DRAWN & QUARTERED
The Virtues of Emma
Being that most "shoujo" (girls) manga are aimed at teenage girls, most such series that have come to America usually revolve around school situations, with lovesick teens wondering if he "loves me, loves me not." The seven-volume "Emma," by Kaoru Mori, branches out into a more unusual yet not unknown situation, delivering a far more fulfilling and mature story than most others in the genre.
The title character in "Emma," set in Victorian England, is a maid working for retired governess Kelly Stownar. One afternoon, one of Mrs. Stownar's former pupils -- young William Jones, oldest son and heir of the wealthy Jones family -- drops by unexpectedly for his first visit to his old teacher in years. He's instantly smitten by the beautiful Emma, and already starts plotting how he can spend a little time with her -- even immediately offering to buy her a gift, ostensibly as a gesture of respect for his governess.
Master William isn't the only one enchanted by the genteel maid. Emma has any number of suitors, as evidenced by the mass of love letters that arrive for her regularly. She even catches the eye of Hakim, an Indian prince who's on a "short" visit to his good friend William and who wastes no time in asking Emma to marry him.
With the young maid growing fonder of William despite -- or, more accurately, because of -- his eccentricities and enthusiasm, the series' course is at first like any other romantic story. But there is one big obstacle that sets "Emma" apart from others: The couple soon find themselves being squeezed by the suffocating English class structure that, as William's father Richard puts it, divides one England into two countries -- that of the peasants and that of the gentry and nobility.
As life proceeds for them both, we see more clearly the vast gap that separates their worlds: Emma's days are filled with the mundanity of grocery shopping, scrubbing, cooking and serving tea to guests, daily and with no off time, while William's are a luxurious flurry of visiting lords and ladies, attending balls, going for carriage and horseback rides, and escaping work duties as much as possible in between.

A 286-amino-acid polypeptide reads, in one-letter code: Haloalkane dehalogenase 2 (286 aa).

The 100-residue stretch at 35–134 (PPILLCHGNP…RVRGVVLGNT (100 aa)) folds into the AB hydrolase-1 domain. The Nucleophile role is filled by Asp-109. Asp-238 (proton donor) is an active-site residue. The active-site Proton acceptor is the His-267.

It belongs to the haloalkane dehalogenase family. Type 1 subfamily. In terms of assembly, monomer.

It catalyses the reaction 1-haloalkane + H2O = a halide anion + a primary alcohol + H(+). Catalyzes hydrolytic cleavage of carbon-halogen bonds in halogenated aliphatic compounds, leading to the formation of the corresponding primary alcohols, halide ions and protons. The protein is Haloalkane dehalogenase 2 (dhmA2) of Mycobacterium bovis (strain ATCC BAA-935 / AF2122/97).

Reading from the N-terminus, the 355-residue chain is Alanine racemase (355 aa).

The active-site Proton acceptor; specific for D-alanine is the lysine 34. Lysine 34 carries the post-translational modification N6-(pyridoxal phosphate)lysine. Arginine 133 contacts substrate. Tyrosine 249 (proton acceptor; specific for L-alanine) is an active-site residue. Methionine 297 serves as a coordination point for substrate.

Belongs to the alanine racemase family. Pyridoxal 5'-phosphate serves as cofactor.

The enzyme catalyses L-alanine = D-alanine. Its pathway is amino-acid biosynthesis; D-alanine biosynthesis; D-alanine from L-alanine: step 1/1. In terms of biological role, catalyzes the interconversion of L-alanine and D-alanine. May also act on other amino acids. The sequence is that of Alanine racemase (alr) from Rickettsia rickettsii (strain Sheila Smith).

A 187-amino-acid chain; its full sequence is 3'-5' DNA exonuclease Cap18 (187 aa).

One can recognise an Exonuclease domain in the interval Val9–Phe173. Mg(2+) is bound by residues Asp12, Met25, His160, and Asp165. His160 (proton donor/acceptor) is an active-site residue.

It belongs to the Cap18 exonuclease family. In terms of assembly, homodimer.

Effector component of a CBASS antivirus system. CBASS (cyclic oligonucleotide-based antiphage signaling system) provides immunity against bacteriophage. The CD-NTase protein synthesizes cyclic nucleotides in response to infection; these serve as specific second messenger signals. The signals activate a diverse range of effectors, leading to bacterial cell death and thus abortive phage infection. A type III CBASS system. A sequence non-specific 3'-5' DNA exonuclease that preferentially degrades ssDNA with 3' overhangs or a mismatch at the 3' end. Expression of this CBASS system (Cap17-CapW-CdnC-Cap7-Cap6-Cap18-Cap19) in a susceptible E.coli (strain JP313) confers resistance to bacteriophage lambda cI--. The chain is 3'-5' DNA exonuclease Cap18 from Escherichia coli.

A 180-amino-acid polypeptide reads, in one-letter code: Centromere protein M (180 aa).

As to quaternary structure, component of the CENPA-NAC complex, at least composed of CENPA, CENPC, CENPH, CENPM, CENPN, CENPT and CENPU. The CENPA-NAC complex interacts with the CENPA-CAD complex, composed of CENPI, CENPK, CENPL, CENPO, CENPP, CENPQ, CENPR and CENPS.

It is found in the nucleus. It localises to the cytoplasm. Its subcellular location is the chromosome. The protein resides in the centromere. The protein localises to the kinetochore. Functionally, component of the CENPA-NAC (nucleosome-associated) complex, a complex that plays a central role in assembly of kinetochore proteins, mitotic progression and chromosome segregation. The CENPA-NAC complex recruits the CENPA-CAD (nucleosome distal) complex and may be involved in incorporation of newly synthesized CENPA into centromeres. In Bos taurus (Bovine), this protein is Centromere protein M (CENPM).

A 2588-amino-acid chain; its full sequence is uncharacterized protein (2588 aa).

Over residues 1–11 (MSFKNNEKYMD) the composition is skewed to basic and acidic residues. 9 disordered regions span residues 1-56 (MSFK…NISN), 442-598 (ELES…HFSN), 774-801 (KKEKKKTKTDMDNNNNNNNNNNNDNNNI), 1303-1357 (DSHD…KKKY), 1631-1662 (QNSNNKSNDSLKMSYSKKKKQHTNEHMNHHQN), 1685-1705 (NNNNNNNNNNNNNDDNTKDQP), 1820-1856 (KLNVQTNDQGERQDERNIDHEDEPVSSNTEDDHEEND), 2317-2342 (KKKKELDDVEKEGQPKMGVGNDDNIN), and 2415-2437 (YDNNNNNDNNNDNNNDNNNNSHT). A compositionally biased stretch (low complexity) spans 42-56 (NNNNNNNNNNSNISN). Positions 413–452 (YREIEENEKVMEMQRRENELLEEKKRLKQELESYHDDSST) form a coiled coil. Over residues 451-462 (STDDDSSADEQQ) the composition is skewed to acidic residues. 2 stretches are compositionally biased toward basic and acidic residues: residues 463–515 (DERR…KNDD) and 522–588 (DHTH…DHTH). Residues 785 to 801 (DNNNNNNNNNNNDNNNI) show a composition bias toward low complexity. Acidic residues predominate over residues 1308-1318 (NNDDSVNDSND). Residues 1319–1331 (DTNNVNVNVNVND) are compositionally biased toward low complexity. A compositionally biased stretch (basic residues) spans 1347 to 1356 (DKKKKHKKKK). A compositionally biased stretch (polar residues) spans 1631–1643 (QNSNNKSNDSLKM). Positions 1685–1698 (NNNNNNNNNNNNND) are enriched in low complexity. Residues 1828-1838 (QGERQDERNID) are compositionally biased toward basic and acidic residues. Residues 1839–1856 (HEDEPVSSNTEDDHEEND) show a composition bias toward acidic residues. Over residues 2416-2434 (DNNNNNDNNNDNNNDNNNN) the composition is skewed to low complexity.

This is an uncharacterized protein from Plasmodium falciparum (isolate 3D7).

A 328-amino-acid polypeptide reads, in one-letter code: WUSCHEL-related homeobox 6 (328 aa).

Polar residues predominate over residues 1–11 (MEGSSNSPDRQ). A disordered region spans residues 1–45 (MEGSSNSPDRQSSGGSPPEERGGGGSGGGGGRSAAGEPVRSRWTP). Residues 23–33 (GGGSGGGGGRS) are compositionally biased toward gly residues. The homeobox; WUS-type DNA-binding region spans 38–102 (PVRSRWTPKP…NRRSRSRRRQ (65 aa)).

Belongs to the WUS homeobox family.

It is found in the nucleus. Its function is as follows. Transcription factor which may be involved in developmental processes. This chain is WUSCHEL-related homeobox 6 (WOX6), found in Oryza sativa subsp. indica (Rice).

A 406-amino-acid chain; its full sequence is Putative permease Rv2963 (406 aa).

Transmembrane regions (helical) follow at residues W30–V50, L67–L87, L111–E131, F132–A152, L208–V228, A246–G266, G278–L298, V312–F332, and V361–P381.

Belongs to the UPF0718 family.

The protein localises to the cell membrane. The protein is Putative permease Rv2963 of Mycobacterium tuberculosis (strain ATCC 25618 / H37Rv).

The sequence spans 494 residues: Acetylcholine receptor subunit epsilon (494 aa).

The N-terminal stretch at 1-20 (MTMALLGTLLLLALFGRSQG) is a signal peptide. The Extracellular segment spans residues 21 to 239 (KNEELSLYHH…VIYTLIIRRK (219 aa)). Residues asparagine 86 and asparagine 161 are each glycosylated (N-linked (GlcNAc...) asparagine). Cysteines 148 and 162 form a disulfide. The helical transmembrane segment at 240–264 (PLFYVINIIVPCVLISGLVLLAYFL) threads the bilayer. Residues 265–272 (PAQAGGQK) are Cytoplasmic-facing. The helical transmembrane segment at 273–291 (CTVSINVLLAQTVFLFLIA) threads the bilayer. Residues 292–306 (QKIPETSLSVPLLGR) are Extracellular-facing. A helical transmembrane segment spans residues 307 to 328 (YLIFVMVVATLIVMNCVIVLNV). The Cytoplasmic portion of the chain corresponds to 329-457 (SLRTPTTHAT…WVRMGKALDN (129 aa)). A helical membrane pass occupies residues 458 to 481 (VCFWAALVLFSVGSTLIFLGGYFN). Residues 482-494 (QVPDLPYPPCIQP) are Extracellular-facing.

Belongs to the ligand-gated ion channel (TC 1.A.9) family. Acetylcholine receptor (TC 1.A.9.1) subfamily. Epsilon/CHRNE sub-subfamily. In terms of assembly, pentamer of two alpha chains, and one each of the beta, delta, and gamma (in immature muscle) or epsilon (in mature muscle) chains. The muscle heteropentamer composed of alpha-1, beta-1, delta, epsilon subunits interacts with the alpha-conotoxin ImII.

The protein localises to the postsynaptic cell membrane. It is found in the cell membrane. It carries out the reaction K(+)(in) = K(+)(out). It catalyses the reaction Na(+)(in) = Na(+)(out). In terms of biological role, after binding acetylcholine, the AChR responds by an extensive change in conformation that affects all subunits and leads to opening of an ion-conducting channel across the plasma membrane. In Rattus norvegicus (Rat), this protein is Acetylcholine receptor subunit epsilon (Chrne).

We see the social battles that William and Emma will face, the spiteful whispers of supposedly fine ladies and the sometimes grave consequences of the couple's decision.
Among the many complicating things is Miss Eleanor Campbell, the daughter of a viscount, who is obviously in love with William, leading to some equally obvious planning by the social-climbing Richard Jones as he works to get his family accepted more fully by the aristocracy.
This is no teen romance with adolescents trying to overcome their own insecurities and inner demons. Here, the couple is ripping into the very fabric of society, a creation that is often more tightly woven and uncompromising with the inertia of thousands of people and generations of tradition.
The stereotypical uprightness and gentle virtue of the era as shown through the main characters give "Emma" a calm dignity that is often foreign in contemporary shoujo manga -- there is no teen hyperactivity, no whirlwind of cliques and cat fights. Such gentility is made more vibrant by author Mori's beautifully detailed artwork -- from roadways to house interiors, from corsets to hairdos -- and the inclusion of actual period items that show her passion for and extensive research into the Victorian age. In the face of this, we can't help but hope that somehow, some way, it will work out for William and Emma.
Our belief in a simple freedom we take for granted -- the freedom to be able to love whomever we choose and to spend our life with that person -- and the unjust lack of that liberty here make us admire the young couple and gets us cheering our hardest for them. And Emma's down-to-earth modesty gives us the sense that she is an incredible young woman indeed, aside from the fact that her many hopeful suitors include members of the upper class despite her status as a maid.
"Emma" has its share of spot humor and silliness, as any good book should. But all told, it is not a happy story. As Mori puts it, the ending of "Emma" is "safe" rather than satisfying, realistically unresolved rather than sappily "happy ever after." So many threads are left unfinished, so many people are left devastated and never find their own resolution, and so many are left still vowing to never accept William and Emma's love. No one comes out unscathed, and at the end not everyone comes to terms with the blows dealt by the cruel unfairness of love and a rigid, unforgiving society.
"Emma" was published stateside by CMX and finished its main seven-volume run earlier this year, although CMX is promising an eighth book next year with short stories focusing on some of the minor characters. It was also made into a 24-episode anime, the first 12 of which were released stateside by Right Stuf in June. The first part of the anime is made much longer with the addition of numerous scenes that extend the courtship between Emma and William and the young heir's unintentional relationship with Eleanor.
The television version makes use of long stretches of silence and slow-moving animation at times -- perhaps reflecting the many wordless scenes in the manga that rely only on well-placed people and items, detailed facial expressions and deliberate movements -- but it never makes you impatient. Instead, it builds things slowly, allowing you to fully take in the beauty and pain of an impossible love. And you'll never miss the fact that there are no dubbed English voices.
The final 12 episodes that comprise Season 2 are scheduled for an October release by Right Stuf.